When you are a new leader, I know it’s hard to hear that you aren’t doing well or that your ideas are flawed. Hearing that from people who report to you can be infuriating. However, consider this: It takes guts to tell the new boss he or she is missing the mark. After all, employees risk getting on your bad side early on.
Instead of seeing it as an attack on your skills or intelligence, see criticism as a gift, one that will help you start this new leadership gig off on the right foot. Be open to it, listen thoughtfully, and consider whether the criticism is warranted. Then do what you can to improve the situation.
Not hearing any criticism? Chances are it has nothing to do with how well you are doing.
Instead, employees are staying quiet for one of three reasons:
- You have reacted poorly in the past. Maybe you have lost your temper or lashed out when you were questioned. Or you pouted or gave a dissenter the silent treatment. All it takes is once for employees to know that they can’t point out mistakes to you or suggest improvements. If you want people to be honest, you have to listen carefully, respond calmly and thank them for helping you be a better boss.
- You ignore feedback. So you actually ask people to weigh in, but if you don’t like what you hear, you tune it out. Or maybe you don’t act on legitimate concerns you hear. Or you justify your behavior or decisions. Your employees likely assume that what they say doesn’t matter anyway, so they are going to let you dig your own grave. After all, if they are trying to help you improve, and you disregard their effort, why should they want to help you?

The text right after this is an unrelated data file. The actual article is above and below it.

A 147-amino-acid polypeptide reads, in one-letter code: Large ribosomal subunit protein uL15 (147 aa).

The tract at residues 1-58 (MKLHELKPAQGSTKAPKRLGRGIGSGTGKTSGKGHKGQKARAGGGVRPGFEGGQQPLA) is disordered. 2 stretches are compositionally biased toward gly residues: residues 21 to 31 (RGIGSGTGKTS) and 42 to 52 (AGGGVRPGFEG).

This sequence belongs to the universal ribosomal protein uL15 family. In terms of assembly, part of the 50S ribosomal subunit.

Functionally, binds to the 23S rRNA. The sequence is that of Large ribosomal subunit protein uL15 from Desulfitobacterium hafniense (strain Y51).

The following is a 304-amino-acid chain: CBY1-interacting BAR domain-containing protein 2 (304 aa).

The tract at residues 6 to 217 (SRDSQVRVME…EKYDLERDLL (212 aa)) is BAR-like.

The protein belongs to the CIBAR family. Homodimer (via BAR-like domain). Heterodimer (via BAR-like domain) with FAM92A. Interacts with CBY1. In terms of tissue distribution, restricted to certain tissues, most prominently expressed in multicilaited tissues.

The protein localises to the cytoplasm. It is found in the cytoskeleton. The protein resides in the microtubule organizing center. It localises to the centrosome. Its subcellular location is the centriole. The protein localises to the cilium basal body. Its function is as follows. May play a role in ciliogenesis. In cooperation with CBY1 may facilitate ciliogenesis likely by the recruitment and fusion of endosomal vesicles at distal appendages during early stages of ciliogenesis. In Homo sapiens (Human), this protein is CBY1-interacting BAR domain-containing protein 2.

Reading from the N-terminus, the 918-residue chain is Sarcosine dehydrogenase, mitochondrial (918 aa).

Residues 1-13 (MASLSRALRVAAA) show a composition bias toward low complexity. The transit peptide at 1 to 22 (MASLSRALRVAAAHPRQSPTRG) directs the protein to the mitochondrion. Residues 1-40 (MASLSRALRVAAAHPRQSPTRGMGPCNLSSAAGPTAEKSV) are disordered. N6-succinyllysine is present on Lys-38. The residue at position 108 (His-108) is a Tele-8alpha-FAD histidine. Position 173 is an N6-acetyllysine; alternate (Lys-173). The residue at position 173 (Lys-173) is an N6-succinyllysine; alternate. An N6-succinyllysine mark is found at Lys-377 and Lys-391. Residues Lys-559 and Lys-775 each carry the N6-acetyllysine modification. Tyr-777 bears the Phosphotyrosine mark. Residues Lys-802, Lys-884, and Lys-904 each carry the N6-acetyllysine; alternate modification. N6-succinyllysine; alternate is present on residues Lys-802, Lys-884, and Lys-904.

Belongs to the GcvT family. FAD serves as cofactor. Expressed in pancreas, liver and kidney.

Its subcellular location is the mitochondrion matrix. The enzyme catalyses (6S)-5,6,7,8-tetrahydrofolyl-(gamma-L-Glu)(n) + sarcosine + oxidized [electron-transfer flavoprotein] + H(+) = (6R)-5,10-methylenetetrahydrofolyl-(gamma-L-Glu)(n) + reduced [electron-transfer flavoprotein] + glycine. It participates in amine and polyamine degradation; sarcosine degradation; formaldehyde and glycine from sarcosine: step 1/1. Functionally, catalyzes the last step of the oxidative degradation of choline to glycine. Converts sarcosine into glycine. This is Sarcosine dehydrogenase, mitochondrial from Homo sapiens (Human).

- You don’t ask for criques on your performance. Honestly, most leaders don’t because they don’t want to hear that they are doing a bad job. Or they assume employees won’t be fair for this reason or that. As a leader, one of the most eye-opening things you can do is to ask your employees what you could be and should be doing better. It’s also one of the best ways to become a better leader.
So the next time an employee offers some feedback that feels like a slight, pause, and accept it as an opportunity to grow as a leader. Then offer them a genuine “thank you.”
And if you’d like to take your leadership skills to the next level, join us at one of our Bud to Boss workshops next year. Check out our list of locations and dates.